Latest GDP figures have shown that the economy grew 0.5% in June and 0.2% between April to June according to official data from the Office for National Statistics (ONS).
The ONS said the struggling manufacturing sector has experienced a modest rebound in the second quarter and that the economy benefitted from the effects of May’s extra bank holiday. The Bank of England said last week that it expected annual growth of 0.5 per cent this year and next, a modest performance that will help the economy to avoid a recession.
Looking back over the cost of living crisis, the UK economy has grown by just 0.4 per cent since the start of 2022. This is the weakest 18 months of growth since the 1950s, lower than other G7 countries except Germany which went into recession earlier this year. During that period the UK has had the highest average inflation among the G7 (9.1 per cent).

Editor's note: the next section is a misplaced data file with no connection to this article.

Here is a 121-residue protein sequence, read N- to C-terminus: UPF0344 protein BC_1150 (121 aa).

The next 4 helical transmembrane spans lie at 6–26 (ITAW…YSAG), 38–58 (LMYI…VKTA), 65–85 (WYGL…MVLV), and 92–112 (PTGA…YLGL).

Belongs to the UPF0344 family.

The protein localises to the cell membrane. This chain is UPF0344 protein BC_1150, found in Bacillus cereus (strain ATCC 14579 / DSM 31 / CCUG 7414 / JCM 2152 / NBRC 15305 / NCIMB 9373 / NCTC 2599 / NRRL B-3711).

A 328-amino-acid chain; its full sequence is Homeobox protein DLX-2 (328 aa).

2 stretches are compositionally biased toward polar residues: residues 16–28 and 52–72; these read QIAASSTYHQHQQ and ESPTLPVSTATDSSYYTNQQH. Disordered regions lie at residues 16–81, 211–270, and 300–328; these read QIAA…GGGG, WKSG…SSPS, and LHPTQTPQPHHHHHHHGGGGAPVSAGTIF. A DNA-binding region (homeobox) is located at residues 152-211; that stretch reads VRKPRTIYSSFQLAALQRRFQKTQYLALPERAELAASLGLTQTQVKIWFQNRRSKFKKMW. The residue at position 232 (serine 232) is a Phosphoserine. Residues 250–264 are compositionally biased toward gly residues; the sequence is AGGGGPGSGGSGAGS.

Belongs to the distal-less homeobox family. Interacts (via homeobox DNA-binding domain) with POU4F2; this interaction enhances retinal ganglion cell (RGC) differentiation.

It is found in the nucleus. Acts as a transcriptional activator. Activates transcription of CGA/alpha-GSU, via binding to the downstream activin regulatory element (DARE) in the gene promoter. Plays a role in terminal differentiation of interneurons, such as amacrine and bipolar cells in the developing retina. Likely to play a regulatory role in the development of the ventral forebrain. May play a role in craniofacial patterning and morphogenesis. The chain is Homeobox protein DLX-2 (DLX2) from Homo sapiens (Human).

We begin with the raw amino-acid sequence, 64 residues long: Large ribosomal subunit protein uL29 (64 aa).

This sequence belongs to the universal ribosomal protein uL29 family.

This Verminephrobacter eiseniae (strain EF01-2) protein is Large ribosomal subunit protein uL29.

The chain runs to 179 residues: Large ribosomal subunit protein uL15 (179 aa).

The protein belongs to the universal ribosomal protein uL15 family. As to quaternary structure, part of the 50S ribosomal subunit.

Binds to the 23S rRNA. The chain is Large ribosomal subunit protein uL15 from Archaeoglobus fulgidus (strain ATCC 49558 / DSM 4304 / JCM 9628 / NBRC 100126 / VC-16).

James Smith, Research Director at the Resolution Foundation, said “The good news is that the economy grew by 0.2 per cent in Q2, stronger than the flat growth many had expected. This is a continuation of the UK’s relative resilience as we continue to dodge the technical recession experienced elsewhere in the face of the ongoing cost of living crisis.”
“But the big picture is that the UK economy has expanded by just 0.7 per cent since the start of 2022 – the weakest growth in 65 years outside of a full-blown recession.”
“With the economy continuing to stall, we are far from out of the cost of living crisis woods yet. Such weak growth will feel like a recession to many as families struggle with the ever-rising cost of essentials and higher mortgage repayments.”
Joseph Rowntree Foundation Chief Economist Alfie Stirling said “GDP growth of 0.2% means little to the 7.3 million low-income families who right now are going without essentials like heating, eating and adequate clothing. Even those who aren’t facing immediate hardship are being squeezed from all sides. As interest rates continue to rise, the already eye watering cost of rent, food and energy is being compounded by the rising cost of credit cards, overdrafts, and mortgages.”
“For too many people, and too many places, the economy simply isn’t working. There are too few good jobs with rising real pay, too few people have the resources to take risks and try something new, and there is too little investment in the things we all need, both now and for the future.”